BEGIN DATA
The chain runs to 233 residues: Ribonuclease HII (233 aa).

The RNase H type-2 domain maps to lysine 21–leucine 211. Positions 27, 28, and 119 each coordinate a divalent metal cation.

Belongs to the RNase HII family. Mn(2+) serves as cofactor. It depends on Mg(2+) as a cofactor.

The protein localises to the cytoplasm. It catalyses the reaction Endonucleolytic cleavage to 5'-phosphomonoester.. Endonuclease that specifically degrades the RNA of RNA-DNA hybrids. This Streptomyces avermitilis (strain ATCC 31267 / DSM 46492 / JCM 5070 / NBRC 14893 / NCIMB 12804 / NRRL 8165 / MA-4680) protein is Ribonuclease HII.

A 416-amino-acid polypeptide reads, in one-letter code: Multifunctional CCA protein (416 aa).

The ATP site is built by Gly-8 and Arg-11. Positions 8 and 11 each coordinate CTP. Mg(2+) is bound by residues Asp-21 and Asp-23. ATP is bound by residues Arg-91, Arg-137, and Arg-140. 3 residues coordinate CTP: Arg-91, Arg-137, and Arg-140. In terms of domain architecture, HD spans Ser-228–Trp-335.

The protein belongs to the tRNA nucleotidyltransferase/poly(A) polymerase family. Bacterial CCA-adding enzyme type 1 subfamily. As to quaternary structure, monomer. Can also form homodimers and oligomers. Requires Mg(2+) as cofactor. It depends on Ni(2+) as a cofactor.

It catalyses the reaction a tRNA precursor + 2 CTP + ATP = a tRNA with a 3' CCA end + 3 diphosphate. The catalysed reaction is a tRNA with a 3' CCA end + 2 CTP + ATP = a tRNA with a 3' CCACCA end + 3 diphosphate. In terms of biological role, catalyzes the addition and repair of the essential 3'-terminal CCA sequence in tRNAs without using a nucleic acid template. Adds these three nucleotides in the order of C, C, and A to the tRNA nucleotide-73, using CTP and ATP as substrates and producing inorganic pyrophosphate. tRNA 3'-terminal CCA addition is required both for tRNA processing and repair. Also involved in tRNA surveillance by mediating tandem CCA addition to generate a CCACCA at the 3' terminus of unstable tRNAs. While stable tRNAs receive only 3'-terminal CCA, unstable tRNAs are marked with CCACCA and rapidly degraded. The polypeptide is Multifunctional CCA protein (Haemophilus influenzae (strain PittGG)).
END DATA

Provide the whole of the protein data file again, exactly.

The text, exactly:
The chain runs to 233 residues: Ribonuclease HII (233 aa).

The RNase H type-2 domain maps to lysine 21–leucine 211. Positions 27, 28, and 119 each coordinate a divalent metal cation.

Belongs to the RNase HII family. Mn(2+) serves as cofactor. It depends on Mg(2+) as a cofactor.

The protein localises to the cytoplasm. It catalyses the reaction Endonucleolytic cleavage to 5'-phosphomonoester.. Endonuclease that specifically degrades the RNA of RNA-DNA hybrids. This Streptomyces avermitilis (strain ATCC 31267 / DSM 46492 / JCM 5070 / NBRC 14893 / NCIMB 12804 / NRRL 8165 / MA-4680) protein is Ribonuclease HII.

A 416-amino-acid polypeptide reads, in one-letter code: Multifunctional CCA protein (416 aa).

The ATP site is built by Gly-8 and Arg-11. Positions 8 and 11 each coordinate CTP. Mg(2+) is bound by residues Asp-21 and Asp-23. ATP is bound by residues Arg-91, Arg-137, and Arg-140. 3 residues coordinate CTP: Arg-91, Arg-137, and Arg-140. In terms of domain architecture, HD spans Ser-228–Trp-335.

The protein belongs to the tRNA nucleotidyltransferase/poly(A) polymerase family. Bacterial CCA-adding enzyme type 1 subfamily. As to quaternary structure, monomer. Can also form homodimers and oligomers. Requires Mg(2+) as cofactor. It depends on Ni(2+) as a cofactor.

It catalyses the reaction a tRNA precursor + 2 CTP + ATP = a tRNA with a 3' CCA end + 3 diphosphate. The catalysed reaction is a tRNA with a 3' CCA end + 2 CTP + ATP = a tRNA with a 3' CCACCA end + 3 diphosphate. In terms of biological role, catalyzes the addition and repair of the essential 3'-terminal CCA sequence in tRNAs without using a nucleic acid template. Adds these three nucleotides in the order of C, C, and A to the tRNA nucleotide-73, using CTP and ATP as substrates and producing inorganic pyrophosphate. tRNA 3'-terminal CCA addition is required both for tRNA processing and repair. Also involved in tRNA surveillance by mediating tandem CCA addition to generate a CCACCA at the 3' terminus of unstable tRNAs. While stable tRNAs receive only 3'-terminal CCA, unstable tRNAs are marked with CCACCA and rapidly degraded. The polypeptide is Multifunctional CCA protein (Haemophilus influenzae (strain PittGG)).